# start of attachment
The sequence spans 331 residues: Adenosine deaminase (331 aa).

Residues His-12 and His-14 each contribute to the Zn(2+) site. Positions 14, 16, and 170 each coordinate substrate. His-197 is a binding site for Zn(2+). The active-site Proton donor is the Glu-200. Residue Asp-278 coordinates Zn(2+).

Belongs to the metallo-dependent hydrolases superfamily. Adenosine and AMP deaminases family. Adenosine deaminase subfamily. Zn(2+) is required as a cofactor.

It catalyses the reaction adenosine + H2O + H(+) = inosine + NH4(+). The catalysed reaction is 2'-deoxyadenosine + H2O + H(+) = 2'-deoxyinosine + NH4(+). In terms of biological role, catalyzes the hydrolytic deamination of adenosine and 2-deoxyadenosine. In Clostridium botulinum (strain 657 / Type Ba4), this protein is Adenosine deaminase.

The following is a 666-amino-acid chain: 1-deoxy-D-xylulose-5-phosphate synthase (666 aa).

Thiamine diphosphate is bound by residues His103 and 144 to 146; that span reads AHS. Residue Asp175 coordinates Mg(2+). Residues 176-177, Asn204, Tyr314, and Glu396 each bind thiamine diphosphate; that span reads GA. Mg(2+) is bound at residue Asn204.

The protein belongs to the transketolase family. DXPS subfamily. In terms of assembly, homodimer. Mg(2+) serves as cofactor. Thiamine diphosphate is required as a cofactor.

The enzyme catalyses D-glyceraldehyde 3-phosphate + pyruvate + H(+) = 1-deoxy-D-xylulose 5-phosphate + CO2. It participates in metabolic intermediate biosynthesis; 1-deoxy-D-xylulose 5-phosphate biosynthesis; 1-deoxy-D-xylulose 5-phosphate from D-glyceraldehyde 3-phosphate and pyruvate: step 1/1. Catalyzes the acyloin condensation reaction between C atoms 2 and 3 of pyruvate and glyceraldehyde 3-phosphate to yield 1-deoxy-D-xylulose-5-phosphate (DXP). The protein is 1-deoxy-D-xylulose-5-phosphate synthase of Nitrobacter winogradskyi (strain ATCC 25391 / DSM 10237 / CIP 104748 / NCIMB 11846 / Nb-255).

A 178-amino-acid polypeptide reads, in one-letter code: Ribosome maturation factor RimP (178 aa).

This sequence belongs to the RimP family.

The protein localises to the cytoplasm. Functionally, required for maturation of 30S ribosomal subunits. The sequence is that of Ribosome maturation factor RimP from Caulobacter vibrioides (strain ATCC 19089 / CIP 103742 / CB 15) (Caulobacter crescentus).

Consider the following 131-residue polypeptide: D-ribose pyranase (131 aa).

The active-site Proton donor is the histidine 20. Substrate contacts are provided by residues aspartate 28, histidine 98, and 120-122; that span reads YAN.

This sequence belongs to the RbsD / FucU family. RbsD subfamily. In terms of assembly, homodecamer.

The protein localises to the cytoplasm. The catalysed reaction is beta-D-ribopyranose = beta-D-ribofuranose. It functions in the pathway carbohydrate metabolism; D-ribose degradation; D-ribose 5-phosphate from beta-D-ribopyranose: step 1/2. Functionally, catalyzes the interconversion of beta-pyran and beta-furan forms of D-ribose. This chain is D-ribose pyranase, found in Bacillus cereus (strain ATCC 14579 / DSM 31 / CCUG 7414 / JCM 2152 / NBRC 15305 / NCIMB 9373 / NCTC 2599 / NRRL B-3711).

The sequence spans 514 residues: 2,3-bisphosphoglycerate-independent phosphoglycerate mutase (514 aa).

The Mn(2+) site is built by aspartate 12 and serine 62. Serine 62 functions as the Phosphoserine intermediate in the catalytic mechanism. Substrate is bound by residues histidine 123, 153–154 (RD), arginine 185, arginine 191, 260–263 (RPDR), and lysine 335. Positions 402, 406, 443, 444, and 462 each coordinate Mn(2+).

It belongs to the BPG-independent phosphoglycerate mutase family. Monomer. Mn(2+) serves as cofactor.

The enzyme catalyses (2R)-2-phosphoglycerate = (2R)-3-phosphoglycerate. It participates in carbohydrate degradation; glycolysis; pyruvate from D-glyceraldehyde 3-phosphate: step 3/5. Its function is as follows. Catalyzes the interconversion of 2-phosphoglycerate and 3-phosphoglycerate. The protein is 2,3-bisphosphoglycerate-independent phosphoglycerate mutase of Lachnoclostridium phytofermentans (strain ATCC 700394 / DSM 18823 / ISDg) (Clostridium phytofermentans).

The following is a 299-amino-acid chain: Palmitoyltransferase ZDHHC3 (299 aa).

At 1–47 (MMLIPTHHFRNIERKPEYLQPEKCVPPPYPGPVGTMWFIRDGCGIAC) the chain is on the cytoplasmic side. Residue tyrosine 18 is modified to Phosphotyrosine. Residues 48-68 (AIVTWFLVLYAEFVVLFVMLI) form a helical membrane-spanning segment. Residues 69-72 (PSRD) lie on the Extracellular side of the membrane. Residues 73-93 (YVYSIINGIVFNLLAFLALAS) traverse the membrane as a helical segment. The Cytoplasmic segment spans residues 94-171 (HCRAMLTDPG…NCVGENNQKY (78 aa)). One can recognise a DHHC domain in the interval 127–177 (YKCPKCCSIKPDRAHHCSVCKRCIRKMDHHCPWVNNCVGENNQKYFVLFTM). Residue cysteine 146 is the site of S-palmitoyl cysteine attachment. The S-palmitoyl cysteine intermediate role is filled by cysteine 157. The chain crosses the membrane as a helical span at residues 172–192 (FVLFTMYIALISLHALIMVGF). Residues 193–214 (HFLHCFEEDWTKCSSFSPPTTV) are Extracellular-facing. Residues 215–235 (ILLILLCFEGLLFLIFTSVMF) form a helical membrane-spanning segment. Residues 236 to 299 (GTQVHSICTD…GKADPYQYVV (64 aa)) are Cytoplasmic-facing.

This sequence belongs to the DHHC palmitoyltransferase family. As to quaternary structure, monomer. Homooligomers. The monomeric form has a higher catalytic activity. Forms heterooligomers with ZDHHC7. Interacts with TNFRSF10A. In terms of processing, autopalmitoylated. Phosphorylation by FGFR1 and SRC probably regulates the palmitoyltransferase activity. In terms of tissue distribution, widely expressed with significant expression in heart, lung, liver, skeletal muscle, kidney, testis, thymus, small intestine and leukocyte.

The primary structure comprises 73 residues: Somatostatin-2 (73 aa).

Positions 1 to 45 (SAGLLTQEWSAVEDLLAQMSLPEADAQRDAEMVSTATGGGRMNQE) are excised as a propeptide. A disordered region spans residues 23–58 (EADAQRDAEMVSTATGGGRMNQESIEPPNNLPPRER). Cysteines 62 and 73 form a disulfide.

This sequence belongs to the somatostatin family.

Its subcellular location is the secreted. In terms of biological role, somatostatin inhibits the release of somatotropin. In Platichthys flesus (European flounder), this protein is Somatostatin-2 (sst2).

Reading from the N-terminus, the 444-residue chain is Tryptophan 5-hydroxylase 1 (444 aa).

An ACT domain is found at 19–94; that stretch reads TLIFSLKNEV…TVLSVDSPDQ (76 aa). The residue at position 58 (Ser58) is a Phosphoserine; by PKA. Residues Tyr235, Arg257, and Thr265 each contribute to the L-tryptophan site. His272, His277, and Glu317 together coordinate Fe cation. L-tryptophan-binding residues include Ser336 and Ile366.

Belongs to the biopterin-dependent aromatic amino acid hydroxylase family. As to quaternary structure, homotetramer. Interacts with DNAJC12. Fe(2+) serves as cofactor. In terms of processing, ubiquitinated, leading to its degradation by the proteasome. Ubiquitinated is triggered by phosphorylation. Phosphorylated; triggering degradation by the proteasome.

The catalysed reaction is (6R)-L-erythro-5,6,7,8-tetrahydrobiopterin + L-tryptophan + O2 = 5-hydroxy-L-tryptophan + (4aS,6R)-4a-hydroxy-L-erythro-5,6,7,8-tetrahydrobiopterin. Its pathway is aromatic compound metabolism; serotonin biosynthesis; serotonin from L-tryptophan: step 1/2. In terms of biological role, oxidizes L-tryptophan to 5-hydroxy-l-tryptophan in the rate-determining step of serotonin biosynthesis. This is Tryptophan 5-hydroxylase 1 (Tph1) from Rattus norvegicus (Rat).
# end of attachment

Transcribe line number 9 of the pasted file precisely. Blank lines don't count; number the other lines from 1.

A 178-amino-acid polypeptide reads, in one-letter code: Ribosome maturation factor RimP (178 aa).